Life sometimes (often?) interferes with learning, especially in these unprecedented times. Several exceptions to course policies will be granted automatically upon request.
These policy exceptions are requested by making a private post on CampusWire within one week of the original deadline. There are several types of exceptions you can request:
|Attendance||No||Yes (x2)||Yes (x2)|
|Participation||Yes (x1)||No||Yes (x1)|
|Homework||Yes (x2)||No||Yes (x1)|
There are no automatic policy exceptions granted for exams. Instead, exams have automatic retake opportunities.
See the following sections for additional details.
These are requests to extend the original deadline of the assignment. You have two options: request a deadline extension of up to 48 hours without a late penalty, or a deadline extension of up to 1 week with a 10% late penalty.
You may have up to 1 participation assignment and 2 homework assignments extended automatically.
These are requests to have the assignment grade excused, such that the grade is not used in your final grade calculation.
You may have up to 2 attendance assignments and 2 quizzes excused automatically.
These are requests to make up missing points via extra work. Unless otherwise stated, extra credit may not be used to earn over a 100% grade within any category.
You may request extra credit for up to 2 attendance assignments, 1 participation assignment, 1 homework assignment, and 3 projects. The extra credit is handled differently depending on each category:
Attendance: You may earn extra credit by attending at least 50% of a synchronous lab session during the exam weeks. There are two opportunities (one for exam 1, one for exam 2).
Participation: You may earn extra credit by making a public informative post on CampusWire on a topic related to class. For example, making a post (complete with links and screenshots) about a program that makes managing
Homework: You may earn extra credit by completing the extra credit homework assignment given at the end of the semester.
Projects: You may earn extra credit by implementing additional functionality in your project. See the Project Guides for details.
Some extra credit opportunities are only available at specific times in the semester. Make sure to keep up to date on course announcements!
Did you cross the line and violate the Academic Honesty policy? You can invoke the regret clause  to avoid the full consequences outlined in the Cheating Policy section. Instead, you will be able to resubmit the offending assignment with up to a 40% point deduction depending on the severity of the violation. The incident will still be submitted to the Academic Integrity Committee (AIC) for reporting purposes only.
You must voluntarily invoke the regret clause within one week of submitting the offending assignment and attend a one-on-one appointment with the instructor to discuss the specifics of your cheating case to qualify. You cannot retroactively invoke the regret clause. If the instructor confronts you regarding cheating after the grace period, expect full consequences for that action.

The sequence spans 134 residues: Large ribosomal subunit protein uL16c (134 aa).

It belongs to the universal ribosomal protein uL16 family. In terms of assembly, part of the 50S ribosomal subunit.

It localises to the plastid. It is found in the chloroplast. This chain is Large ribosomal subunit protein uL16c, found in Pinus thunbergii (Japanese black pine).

You can only invoke the regret clause once. Repeat cheating cases will immediately result in an F for the course and report to the Academic Integrity Committee.
Additional exceptions may be requested for any reason, but are more likely to be approved for verifiable exceptional circumstances.
The class is structured such that past certain cutoffs, it becomes infeasible to earn a passing grade by the end of the semester. In those cases, rather than a policy exception, it may be necessary to consider withdrawing or an incomplete.
This section includes standard statements on University policies and resources.
Students with Disabilities
The University of San Francisco is committed to providing equal access to students with disabilities. If you are a student with a disability, or if you think you may have a disability, please contact USF Student Disability Services (SDS) at email@example.com or call (415) 422-2613 to speak with a disability specialist. All communication with SDS is private and confidential. If you are eligible for accommodations, please request that your accommodation letter be sent to me as soon as possible, as accommodations are not retroactive. Once I have been notified by SDS of your accommodations we can discuss your accommodations and ensure your access to this class or clinical setting.
All students are expected to behave in accordance with the Student Conduct Code and other University policies.
USF upholds the standards of honesty and integrity from all members of the academic community. All students are expected to know and adhere to the University’s Honor Code.
All course communications, like all other USF communications, will be sent to your USF official email address. You are therefore strongly encouraged to monitor that email account.
See the Communication Policy for this course.
Counseling and Psychological Services (CAPS)
CAPS provides confidential, free counseling to student members of our community; an online workshop series open to all students; consultations and referrals; extensive website resources; an all hours “warmline” (call 855-531-0761); peer-led Crisis Textline (text HOME to 741741); remote individual and group teletherapy to students residing within California (call 415-422-6352. The Dean of Students Office also offers Case Management support for those seeking off campus mental health services.